Word for the Wise July 31, 2006 Broadcast Topic: Duplication and reduplication
On this seventh day of the seventh lunar month, we take note of the Chinese Double Seven Festival. (来源：英语杂志 http://www.EnglishCN.com)
Today's celebration corresponds roughly to the western Valentine's Day; it has its origin in the mythological lovers Cowherd and the Weaver Maid, who are permitted to meet only once each year, on this day.
As bittersweet as their story is, we're more intrigued by the Chinese appreciation of doubles. In addition to the seventh day of the seventh lunar month, traditional Chinese celebrations fall on the first day of the first month, the fifth day of the fifth month, and the ninth day of the ninth month.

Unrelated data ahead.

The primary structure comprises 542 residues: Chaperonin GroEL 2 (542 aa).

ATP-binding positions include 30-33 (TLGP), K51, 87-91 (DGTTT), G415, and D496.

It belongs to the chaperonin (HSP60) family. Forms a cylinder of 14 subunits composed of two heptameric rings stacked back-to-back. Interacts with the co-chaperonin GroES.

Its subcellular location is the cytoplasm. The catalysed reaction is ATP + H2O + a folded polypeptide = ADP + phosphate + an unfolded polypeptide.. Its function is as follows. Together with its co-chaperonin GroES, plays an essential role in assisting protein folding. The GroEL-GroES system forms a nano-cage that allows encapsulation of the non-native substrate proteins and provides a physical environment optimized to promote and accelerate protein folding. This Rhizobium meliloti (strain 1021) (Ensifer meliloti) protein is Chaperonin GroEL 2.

And that leads us to the terms duplication and reduplication and to their application in English. Duplication is another word for a counterpart, or one that resembles or corresponds exactly to another. Reduplication names "an act or instance of doubling or reiterating." It also names "an often grammatically functional repetition of a radical element or a part of it occurring usually at the beginning of a word and often accompanied by change of the radical vowel."
Girly-girly and goody-goody are called reduplications, and so are hoity-toity and jingle-jangle. So why isn't girly-girly called a duplication and jingle-jangle a reduplication? They could be differentiated that way, but because words created by reduplication (that is, by repetition of a radical element accompanied by change in the radical vowel) are more common, it seems perfectly fine for reduplication to serve (fittingly enough) a dual purpose.